There are many unsolved mysteries in the world. What exactly is a smell? How do magnets work? Why is it that wasps are mean but bumblebees are nice? Scientists have studied these cryptic matters for centuries but have repeatedly come up empty-handed; teachers have been forced to shrug in front of classrooms full of expectant students, some of them even turning their pockets inside out to emphasise how truly stumped the academic world is by almost everything.
Perhaps the most enduring mystery of mankind is the grand mystery of space. It was precisely the allure of this big empty bastard that inspired many early games developers to set their games in the infinite and unknowable cosmos just outside our atmosphere. That, and televisions had black backgrounds anyway, so it was very easy for games to draw space.
Elite was one such space game. David Braben’s space-postman classic was released in 1984 for the BBC Micro and allowed players to explore a pixelated simulacrum of our own galaxy, laser-joust with space pirates, trade space goods and discover new space worlds. Ask literally anybody about Elite and they’ll say ‘phwoar, what a game,’ while rubbing their thighs. It really was that good.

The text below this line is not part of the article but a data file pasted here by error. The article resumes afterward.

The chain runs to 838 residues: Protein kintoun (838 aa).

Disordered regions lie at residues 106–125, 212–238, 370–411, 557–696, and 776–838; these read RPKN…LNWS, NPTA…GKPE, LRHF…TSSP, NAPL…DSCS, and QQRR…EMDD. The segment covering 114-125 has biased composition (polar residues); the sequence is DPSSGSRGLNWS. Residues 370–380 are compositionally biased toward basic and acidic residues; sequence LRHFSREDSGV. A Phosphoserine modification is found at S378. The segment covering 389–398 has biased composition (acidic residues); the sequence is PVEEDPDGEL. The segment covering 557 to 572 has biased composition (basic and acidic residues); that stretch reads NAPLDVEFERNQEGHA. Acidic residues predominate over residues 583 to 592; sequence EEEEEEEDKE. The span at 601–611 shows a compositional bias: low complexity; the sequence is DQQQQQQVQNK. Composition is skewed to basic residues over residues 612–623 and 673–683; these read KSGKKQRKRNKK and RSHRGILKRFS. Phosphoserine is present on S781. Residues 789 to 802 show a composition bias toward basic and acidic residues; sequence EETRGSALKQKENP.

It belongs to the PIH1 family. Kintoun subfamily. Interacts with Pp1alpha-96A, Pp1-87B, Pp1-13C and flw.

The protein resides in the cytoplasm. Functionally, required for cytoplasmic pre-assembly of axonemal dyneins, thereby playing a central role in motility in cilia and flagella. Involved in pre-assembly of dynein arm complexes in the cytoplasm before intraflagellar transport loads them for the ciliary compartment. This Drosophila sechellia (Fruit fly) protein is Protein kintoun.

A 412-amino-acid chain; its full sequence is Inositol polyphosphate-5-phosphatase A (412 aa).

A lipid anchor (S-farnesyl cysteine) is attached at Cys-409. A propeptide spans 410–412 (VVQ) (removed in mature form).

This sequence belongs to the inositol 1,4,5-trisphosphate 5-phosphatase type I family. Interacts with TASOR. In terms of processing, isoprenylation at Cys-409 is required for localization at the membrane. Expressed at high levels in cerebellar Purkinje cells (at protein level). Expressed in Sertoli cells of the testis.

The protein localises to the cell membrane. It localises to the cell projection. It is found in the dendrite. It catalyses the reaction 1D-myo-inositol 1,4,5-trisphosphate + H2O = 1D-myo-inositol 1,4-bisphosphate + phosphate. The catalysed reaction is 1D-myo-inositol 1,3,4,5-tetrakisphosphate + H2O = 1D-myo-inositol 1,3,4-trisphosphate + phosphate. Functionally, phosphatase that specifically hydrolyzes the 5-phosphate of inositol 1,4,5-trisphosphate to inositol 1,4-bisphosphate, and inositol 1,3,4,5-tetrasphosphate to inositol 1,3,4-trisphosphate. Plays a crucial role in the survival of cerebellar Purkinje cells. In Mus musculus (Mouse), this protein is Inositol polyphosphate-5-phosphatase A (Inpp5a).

But Elite’s made-up videogame universe came with its own set of very real mysteries; myths that have persisited to this day thanks to a heady concoction of pre-Google rumour-mongering and crudely doctored screenshots. A trawl through Elite’s code might have revealed that most of these legends were entirely fabricated by space-mad pilots, but community hearsay keeps them well and truly alive.
So who better to disabuse us of our fanciful space notions than Braben himself? By repeatedly knocking on the front door of his home and hiding in the driveway behind his car until he came out, I was granted the great privilege of an audience with the man himself. And so it came to be that I had the opportunity to put questions about the most mysterious and enduring Elite myths to the man who helped foster them.
Was there a really black hole at the centre of the galaxy?